This week, all eyes will be on Greece. On Wednesday, the parliament will vote on a fiscal and structural reform package, designed to save €13.5B. Next weekend, they vote on the 2013 budget. Democratic Left, the smallest coalition-party, dropped its support as it disagrees with some labour reforms. There are also some dissidents from the PASOK party, which leaves PM Samaras’ government with a very slim majority. Both votes should thus get a green light, paving the way for the disbursement of the next €31.5B aid tranche. However, these votes won’t mark the end of the Greek debate. Focus will rapidly shift on whether Europe can bridge the financing gap, created by a two year-extension of the Greek programme. Ahead of the votes, all sorts of rumours and headlines can spark volatility on EMU bond markets. As mentioned above, we think the bills will pass in parliament and that the tougher issue will be agreeing on how to bridge the financing gap.
In Belgium, the government didn’t reach an agreement on €3.7-4.3B austerity measures for next year’s budget. The coming week will prove to be important as time isn’t on the government’s side. Another, pending issue is Dexia. Belgium and France will continue bilateral talks on the (distribution keys of the) capital increase and the extension on state guarantees. For now, these issues had no impact on Belgian bonds. Any negative developments might can add some pressure.
Today, the eco calendar is thin with only the US non-manufacturing ISM on the agenda and the services PMI in the UK. G20 Finance Ministers and Central bankers continue their two-day meeting in Mexico.
Last month, the US non-manufacturing ISM showed remarkable strength, rising for a third consecutive month. The headline index jumped from 53.7 to 55.1, while the consensus was looking for a slight worsening in sentiment (to 53.4). For October however, the consensus is looking for a small decline in the index, from 55.1 to 54.5. We believe however that the risks are on the upside of expectations. US economic data showed signs of improvement recently, supported by a recovery in consumer sentiment. This might also boost services sector sentiment and we believe therefore that the risks are for an upward surprise.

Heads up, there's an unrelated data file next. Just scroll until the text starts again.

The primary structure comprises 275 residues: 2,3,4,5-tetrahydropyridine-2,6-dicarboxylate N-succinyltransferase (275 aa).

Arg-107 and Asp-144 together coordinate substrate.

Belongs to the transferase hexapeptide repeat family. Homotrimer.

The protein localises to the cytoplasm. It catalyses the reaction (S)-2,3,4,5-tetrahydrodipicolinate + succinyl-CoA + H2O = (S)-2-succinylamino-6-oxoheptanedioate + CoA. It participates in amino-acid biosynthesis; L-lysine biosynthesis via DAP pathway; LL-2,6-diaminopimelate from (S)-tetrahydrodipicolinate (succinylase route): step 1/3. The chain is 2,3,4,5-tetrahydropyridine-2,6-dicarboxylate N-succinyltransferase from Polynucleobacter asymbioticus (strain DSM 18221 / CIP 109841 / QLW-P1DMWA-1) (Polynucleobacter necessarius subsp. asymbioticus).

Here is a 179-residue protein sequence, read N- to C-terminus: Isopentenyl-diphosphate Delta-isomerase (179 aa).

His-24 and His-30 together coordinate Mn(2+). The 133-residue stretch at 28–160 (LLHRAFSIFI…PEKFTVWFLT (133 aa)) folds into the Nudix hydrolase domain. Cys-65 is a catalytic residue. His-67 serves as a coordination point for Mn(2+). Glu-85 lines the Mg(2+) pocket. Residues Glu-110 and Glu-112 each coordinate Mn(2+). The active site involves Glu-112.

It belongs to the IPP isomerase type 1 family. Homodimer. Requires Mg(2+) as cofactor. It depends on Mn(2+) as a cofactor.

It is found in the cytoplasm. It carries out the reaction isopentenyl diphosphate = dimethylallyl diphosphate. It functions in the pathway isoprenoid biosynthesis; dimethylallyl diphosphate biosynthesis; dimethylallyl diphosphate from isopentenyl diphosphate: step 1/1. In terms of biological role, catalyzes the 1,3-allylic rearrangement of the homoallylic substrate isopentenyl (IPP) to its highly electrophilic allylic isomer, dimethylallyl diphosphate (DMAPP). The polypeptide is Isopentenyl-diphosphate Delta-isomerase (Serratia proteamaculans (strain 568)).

Looking to this week’s trading, events will take centre stage. On Tuesday, the US presidential elections and on Thursday the meetings of the BoE and the ECB. The Chinese leadership change should be concluded (8-14 November). The outcome of the US presidential race is still very much open, as the latest polls show it is a neck-and-neck race. Also the elections for Congress are of paramount interest. Will the Republicans break the current democratic majority in the Senate? Apparently this is less likely than was thought some time ago. How will their majority in the House fare? Once all the results are known, markets may start drawing conclusions for policy in the next few years, but shorter-term uncertainties about the fiscal cliff will remain whatever the outcome. So, most likely the initial market reaction might be purely an instinctive one. A Republican positive outcome may favour equities, while a democratic one could be more bonds friendly. We see though little reasons to expect a strong directional multi-day rally of either asset class, as shorter-term considerations , the fiscal cliff, will keep investors cautious. The BoE won’t extent its QE bond buying. It will pause, but should be ready to resume buying if the economy weakens again or if another financial crisis strikes. The ECB is expected to keep its policy unchanged (A flash report is under preparation). Economic and monetary developments warrant additional policy action, but the ECB doesn’t want to distract attention from its operational, but still unused OMT. In the ECB press conference, attention will focus on Spain that is still pondering whether to ask for a ESM bailout (precautionary package) and first wants to know from the ECB what it may expect from the OMT (in yield terms) before requesting aid. We don’t expect the ECB to give in to such demand that would hurt the ECB’s credibility. Greece is another main event, as discussed above.
The US eco calendar doesn’t contain key releases, even if the Nonmanufacturing ISM (today, see higher) and the Michigan consumer sentiment survey (Friday) are interesting. Also the euro eco calendar is thin, with only the German industrial orders & production (Tuesday/Wednesday) and the French & Italian production figures (Friday) worth looking at. The EU Commission presents on Wednesday its Autumn economic forecasts.